If your skepticism about anthropogenic global warming comes from a technical point of view, and not a political posture, then I'd encourage you to do some more reading. I'd look forward to your response in that case. If the only reply you can come up with, conversely, is more Gore-bashing and links to long-discredited arguments, then I'm just going to lump you in with creationists and astrologers.

The long and the short of it is that it's my blog, and I have better things to do than rehash arguments from three years ago.


I’ll admit I sometimes get a little hot under the collar when the subject of Al Gore comes up. It must be my Irish blood. Does that mean you must dismiss everything I said about the 9 errors in Gore’s film simply because I talked about Gore? Do the 9 point not constitute what you would consider science?

I will cover one scientific subject per post for now on, otherwise rebuttals will get to complicated and confusing.

I do believe that humans are having an impact on the climate. What I am skeptical about is the amount of impact we are having. I also have an issue with the media driven hysteria surrounding this issue. This hysteria has caused worry and despair around the world. When people are desperate and hysterical they make very bad decisions. These decisions are going to affect every human on earth at an unprecedented level, especially the most vulnerable among us, the billions of people living in poverty. These people could be saved at a very, very small fraction of the cost we are proposing to spend on GW.

The science behind the Polar Bear (Bjorn Lomborg, Cool It Page 5, 6 and 7):

Of the 20 distinct subpopulations of polar bears, one or possible two are declining in Baffin Bay; more than half are known to be stable; and 2 subpopulations are actually increasing around the Beaufort Sea. As noted in my earlier post global polar bear populations have increased dramatically over the past several decades, from about 5000 in the 60’s to 25000 today. The 2 populations in decline come from areas where it has actually been getting colder over the past fifty years, whereas the two increasing populations reside in areas where it is getting warmer. The best studied polar bear population lives on the western coast of Hudson Bay. That its population has declined 17 percent, from 1200 in 1987 to 950 in 2004 has gotten much press. Not mentioned in the press, however, is that since 1981 the population has soared from just 500, thus eradicating any claim of a decline. Moreover, nowhere in the news coverage is it mentioned that 300 to 500 bears are shot each year, with 49 shot on average on the west coast of Hudson Bay. Even if we take the story of decline at face value, it means we have lost about 15 bears to global warming each year, whereas we have lost 49 each year to hunting.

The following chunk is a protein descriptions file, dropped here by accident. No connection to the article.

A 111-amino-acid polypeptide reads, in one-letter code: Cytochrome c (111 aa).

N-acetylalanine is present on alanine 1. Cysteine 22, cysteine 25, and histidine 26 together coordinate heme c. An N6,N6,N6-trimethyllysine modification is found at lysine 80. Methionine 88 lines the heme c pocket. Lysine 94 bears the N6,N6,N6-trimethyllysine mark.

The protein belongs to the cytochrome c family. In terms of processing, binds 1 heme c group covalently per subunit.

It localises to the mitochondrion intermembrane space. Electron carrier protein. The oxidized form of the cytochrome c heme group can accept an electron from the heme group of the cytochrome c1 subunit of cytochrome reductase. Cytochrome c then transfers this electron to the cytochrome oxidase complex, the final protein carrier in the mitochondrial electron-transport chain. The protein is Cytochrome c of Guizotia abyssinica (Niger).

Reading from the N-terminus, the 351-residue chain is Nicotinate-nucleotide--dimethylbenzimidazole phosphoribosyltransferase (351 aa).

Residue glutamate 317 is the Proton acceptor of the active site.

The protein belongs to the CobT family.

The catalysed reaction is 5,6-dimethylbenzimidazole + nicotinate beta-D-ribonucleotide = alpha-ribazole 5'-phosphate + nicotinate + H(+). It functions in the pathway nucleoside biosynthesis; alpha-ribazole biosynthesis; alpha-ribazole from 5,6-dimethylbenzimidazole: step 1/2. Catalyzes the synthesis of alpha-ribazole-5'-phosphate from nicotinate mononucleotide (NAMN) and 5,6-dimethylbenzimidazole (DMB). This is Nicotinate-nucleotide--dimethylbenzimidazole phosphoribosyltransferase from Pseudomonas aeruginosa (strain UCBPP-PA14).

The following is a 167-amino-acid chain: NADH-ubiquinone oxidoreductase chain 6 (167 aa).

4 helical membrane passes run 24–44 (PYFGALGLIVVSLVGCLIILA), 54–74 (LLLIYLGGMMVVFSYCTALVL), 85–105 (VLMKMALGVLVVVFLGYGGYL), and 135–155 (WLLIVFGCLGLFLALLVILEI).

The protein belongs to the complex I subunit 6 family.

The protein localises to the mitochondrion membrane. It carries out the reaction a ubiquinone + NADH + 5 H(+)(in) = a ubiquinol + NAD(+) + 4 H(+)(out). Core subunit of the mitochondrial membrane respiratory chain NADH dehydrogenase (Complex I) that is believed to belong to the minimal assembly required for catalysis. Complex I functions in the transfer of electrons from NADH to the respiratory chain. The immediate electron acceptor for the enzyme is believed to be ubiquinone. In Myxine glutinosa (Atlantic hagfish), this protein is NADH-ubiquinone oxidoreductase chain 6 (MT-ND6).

The polar bear story teaches us 3 things. First, we hear vastly exaggerated and emotional claims that are simply not supported by data. Second, polar bears are not the only story. While we hear only about the troubled species, it is also a fact the many species will do better with climate change. In general, the Artic Climate Impact Assessment { http://www.acia.uaf.edu/ } projects that the Arctic will experience increasing species richness and higher ecosystem productivity. It will have less polar desert and more forest. The assessment actually finds that higher temperatures mean more nesting birds and more butterflies. This does not make up for the polar bears but it is important that we hear both sides of the story. The 3rd point is that our hysteria makes us focus on the wrong solutions. We are being told that the plight of the polar bear shows “the need for stricter curbs on greenhouse gas emissions linked to global warming.” Even of we accept the flawed idea of using the 1987 population of polar bears around Hudson Bay as a baseline, so that we lose 15 bears each year, what can we do? If we try helping them by cutting greenhouse gases, in theory we can at the very best avoid 15 bears dying. In actuality the number is about 0.06 bear deaths avoided. But 49 bears from the same population are being shot each year, and this we can easily do something about. Therefore, if we really want a stable population of polar bears, dealing first with the 49 shot ones might be a much better strategy. Yet it is not the one we hear about. In the climate debate we mostly Don’t hear the proposals that will do the most good but only the ones that involve cutting green house gases.